During our time in St. Petersburg we happened upon a big boat by the name Frigate Grace. It was a restaurant and given the opportunity to have lunch on a ship, one has to take it. Afterwards, we walked to Hare Island to stroll the walls of Peter and Pauls Fortress during sunset, with panoramic views of the most iconic buildings of St Petersburg. We headed back to the truck early for a nap, ahead of Friday night antics.
I woke at around 2330, to Mac holding out a beer. A difficult beer to drink having just woken from a 3 hour snooze. But it was Friday night in St. Petersburg! We found the people of St. Petersburg, in comparison with Murmansk, much more engaging and open minded, most likely due to their increased education opportunities, job availability and heightened interest and ability to travel.
We went out again on the Saturday, and ended up in a nightclub. I engaged with a wonderful group of local girls’ aged between 18 and 20. They were being university educated, with the knowledge that English language skills will assist them in employment later on. They had high aspirations and an intent to travel throughout Europe. They were engaging, communicative, interesting and welcomed me into their group without a second thought. With the nightclub closing hours being around 0800, it was a much later night than I was expecting. I took a taxi back to the truck, alone and felt comfortable in doing so.
We both find it easier to engage with people during polar hours and there’s so much to be learnt about a society by observing how they behave after dark. Like I mentioned earlier, we saw no evidence of excessive drinking, no one stumbling around outside of bars or needing to vomit back their last shot of Sambuca. There was no aggression, none of the classic street behaviour we find in so many places throughout Europe. We discussed why we think people have this attitude. Why do people carry their litter home, why do they drink only in moderation and leave respectfully after their night out? Why is there no graffiti under the bridges of motorways, why are the vending machines under said bridges stocked, taken care of and in working order? Do these people live in fear of the suppression they have previously experienced from their government? Or do they just have the upmost respect for their country and other civilians’ quality of life?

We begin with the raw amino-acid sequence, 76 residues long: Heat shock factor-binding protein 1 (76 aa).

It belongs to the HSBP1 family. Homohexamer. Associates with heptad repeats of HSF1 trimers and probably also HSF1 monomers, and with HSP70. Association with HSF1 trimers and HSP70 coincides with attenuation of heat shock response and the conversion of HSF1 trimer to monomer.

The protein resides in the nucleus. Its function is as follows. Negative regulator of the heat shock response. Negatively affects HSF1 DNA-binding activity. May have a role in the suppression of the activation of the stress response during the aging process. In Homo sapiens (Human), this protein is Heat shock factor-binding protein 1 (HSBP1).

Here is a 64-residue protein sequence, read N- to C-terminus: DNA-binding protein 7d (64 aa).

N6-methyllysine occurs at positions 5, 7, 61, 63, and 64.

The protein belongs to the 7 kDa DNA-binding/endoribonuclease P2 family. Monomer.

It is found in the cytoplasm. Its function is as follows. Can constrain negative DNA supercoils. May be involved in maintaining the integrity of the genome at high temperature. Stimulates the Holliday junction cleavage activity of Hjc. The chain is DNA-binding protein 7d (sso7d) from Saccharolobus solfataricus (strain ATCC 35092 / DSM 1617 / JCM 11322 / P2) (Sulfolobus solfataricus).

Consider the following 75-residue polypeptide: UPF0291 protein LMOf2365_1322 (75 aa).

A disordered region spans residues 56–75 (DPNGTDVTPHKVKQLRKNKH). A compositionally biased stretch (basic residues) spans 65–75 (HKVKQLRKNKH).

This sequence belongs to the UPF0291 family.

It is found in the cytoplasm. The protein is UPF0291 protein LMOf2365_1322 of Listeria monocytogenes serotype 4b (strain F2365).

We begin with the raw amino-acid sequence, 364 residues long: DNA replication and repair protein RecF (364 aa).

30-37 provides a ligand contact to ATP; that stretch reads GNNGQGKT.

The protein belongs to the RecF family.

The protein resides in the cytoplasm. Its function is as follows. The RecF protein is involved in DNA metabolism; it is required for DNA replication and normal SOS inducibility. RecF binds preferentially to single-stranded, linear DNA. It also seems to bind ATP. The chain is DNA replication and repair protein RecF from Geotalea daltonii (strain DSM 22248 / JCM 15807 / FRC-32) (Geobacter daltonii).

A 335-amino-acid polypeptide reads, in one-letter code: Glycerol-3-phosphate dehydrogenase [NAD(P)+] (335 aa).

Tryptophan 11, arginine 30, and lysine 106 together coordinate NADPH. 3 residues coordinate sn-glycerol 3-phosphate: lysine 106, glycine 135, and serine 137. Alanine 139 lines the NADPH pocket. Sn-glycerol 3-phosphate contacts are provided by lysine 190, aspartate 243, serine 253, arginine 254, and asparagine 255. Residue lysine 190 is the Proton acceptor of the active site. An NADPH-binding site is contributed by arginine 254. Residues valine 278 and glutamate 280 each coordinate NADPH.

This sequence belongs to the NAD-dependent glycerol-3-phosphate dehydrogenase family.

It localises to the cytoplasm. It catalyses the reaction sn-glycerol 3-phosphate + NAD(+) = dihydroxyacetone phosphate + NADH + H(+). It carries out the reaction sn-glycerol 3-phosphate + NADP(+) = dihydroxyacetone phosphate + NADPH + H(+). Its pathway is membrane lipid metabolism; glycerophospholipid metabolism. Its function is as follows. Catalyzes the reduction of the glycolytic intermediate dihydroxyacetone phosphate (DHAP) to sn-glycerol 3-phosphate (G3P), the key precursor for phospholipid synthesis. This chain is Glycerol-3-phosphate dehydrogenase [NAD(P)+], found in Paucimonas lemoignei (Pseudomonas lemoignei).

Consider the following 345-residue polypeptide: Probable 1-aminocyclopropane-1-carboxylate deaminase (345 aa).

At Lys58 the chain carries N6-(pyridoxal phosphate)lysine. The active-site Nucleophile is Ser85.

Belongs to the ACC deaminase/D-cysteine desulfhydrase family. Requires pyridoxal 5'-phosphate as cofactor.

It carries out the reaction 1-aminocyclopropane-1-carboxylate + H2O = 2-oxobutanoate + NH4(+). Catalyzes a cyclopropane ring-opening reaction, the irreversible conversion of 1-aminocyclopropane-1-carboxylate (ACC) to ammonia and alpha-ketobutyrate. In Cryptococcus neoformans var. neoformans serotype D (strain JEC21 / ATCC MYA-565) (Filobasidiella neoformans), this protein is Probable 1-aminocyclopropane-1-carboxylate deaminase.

We consider ourselves fairly competent travellers, and therefore have learnt the importance of not having too many preconceptions. However, it is impossible not to formulate preconceptions about Russia, due to the media we are exposed to in UK. How utterly wrong we have been. Our entire preconceptions of Russia, its people and society have been completely obliterated.
Although we have been very impressed by what we have witnessed in St. Petersburg, and the fine environment and society it appears to be; there is another side. As a result of speaking with numerous locals we have learnt, prior to recent general elections the persons employed by the state (public servants) are put under pressure in the work environment to vote for the current political party. In addition to this, they are to take a friend along who is not a public servant, to do exactly the same. Our source of information recalls, many of the public servants comply, in fear of losing their jobs – his wife being one of them. Having said this, the government have recently increased the minimum jail term from five, to ten years for corruption within any government administrative department. Thereby proving, the current political administration has a huge desire to leave the Soviet era behind and develop a modern, thriving, capitalist society.